Usually the Saturday group ride is a race simulation for me, but last week I was just looking for a moderate training day, and I went with a different goal and strategy in mind.
How often do you tackle a normal ride in a different way? In the past I’ve recommended mixing things up and doing a new and different ride, but there’s another way to add some variety to your cycling life. In all the groups rides I’ve ever done regularly, all the regulars ride the same way, week in and week out.
If you’re a sprinter, odds are you play the game looking for a sprint. If you’re a climber, you probably relish dropping the hammer on the hills. It’s been said that doing the same thing, and expecting a different result, is insanity. If you’re winning every race, then by all means, keep training the same way. Maybe the sprinters out there need to hammer themselves on the hills on Saturday to be able to make the break come race day. Maybe the climbers need to work on their sprint so when they get into a break, they don’t get last in the break.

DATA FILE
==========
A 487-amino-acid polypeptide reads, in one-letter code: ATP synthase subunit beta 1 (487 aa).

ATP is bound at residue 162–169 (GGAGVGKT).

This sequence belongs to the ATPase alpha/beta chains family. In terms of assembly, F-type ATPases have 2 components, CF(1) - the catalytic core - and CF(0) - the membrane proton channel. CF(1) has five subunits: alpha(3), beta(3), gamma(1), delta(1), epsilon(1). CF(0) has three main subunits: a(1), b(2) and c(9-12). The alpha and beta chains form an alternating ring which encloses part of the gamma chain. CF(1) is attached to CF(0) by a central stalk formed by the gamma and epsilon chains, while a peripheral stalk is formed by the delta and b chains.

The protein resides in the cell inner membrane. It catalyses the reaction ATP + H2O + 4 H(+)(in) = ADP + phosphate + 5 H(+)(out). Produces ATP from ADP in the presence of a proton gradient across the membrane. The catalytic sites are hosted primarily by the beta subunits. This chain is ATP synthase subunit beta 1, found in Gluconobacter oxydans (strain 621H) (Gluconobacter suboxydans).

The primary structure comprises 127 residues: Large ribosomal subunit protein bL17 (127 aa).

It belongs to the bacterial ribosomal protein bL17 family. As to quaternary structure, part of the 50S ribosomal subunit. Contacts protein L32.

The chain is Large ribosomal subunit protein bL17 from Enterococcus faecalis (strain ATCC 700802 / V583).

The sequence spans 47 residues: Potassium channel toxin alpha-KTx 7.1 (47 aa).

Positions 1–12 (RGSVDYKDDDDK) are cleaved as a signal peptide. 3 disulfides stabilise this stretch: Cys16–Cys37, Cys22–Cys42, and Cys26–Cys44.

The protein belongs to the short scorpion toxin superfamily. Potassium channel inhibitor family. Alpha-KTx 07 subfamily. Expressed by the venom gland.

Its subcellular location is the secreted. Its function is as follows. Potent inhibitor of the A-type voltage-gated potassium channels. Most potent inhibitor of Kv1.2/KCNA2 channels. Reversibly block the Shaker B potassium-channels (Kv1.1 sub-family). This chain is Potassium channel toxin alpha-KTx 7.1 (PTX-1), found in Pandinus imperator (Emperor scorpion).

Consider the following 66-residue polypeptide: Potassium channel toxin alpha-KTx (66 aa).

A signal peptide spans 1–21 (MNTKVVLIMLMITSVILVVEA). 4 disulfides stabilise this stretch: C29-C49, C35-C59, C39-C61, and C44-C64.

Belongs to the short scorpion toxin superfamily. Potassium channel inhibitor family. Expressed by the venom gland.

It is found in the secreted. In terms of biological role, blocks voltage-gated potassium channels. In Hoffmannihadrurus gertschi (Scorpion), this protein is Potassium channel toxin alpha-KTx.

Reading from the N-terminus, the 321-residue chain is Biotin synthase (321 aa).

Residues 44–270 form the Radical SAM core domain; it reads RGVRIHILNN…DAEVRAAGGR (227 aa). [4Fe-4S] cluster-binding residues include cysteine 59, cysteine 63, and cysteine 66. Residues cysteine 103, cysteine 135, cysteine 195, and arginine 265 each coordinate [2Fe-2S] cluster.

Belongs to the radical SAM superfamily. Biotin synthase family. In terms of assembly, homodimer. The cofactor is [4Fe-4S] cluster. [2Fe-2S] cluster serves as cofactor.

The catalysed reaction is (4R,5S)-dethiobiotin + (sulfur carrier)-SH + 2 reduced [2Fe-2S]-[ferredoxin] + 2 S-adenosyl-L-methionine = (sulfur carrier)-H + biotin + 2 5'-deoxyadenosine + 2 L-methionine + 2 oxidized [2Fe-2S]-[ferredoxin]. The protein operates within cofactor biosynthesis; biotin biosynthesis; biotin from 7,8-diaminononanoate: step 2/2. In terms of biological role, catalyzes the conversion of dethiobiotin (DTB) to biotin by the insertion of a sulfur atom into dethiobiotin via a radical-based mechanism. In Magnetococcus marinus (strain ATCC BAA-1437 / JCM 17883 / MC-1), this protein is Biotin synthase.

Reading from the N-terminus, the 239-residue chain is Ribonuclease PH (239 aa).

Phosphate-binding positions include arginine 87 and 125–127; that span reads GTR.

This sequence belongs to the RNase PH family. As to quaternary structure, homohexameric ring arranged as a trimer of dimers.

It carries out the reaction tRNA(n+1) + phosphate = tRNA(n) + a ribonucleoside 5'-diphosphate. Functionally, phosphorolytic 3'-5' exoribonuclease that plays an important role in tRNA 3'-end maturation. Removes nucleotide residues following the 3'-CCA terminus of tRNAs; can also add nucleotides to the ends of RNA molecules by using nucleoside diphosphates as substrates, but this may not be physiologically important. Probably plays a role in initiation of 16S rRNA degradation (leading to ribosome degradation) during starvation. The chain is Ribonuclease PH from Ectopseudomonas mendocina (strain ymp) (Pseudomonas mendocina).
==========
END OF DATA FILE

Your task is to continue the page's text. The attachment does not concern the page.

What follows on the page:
Having the legs and lungs to win is one thing, having the perspicacity to win is another thing entirely. What do you learn by doing the same thing each week; playing the game the same way? What could you learn; what would you see if you tried it a different way? Maybe you get some insight that helps you play the game better when it matters.
Use Your Gears
I can’t help but laugh when I hear people say silly things like “I never use my small ring because I live in Texas” “I’m too fast for a compact crank,” or “you can’t compete with junior gears.” Why do I bring this up? Well the guy that did the entire ride in his 53×11 made me laugh. Seriously, what’s the point? The gears are on your bike for a reason – use them! We all have a range of cadences where we are comfortable and effective. Work on widening that range in training, but use your gears to stay in that range for group rides and races.
Before anybody gets offended and starts writing me letters, let me offer the following data from my Garmin for the ride in question. The meat of the ride, excluding warm up and cool down, was a little over 2 hours, our average speed was 22.1mph, and my average cadence was 91rpm. No big deal, right? No big chain ring either; that was done in the 39.
Steen Rose is the owner and Head Coach of Athletes On Track and an Elite Coach for Training Bible Coaching. He has been competing in cycling and multisport events for 16 years with 13 state titles and 3 national medals to his name. He has been coaching since 2003 and works with all ages and abilities of athletes locally, nationally, and abroad. He can be reached at firstname.lastname@example.org